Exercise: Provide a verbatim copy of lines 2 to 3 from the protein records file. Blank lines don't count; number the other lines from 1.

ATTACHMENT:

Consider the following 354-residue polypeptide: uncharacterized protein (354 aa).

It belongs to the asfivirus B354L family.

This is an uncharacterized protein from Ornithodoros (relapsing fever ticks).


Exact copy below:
It belongs to the asfivirus B354L family.

This is an uncharacterized protein from Ornithodoros (relapsing fever ticks).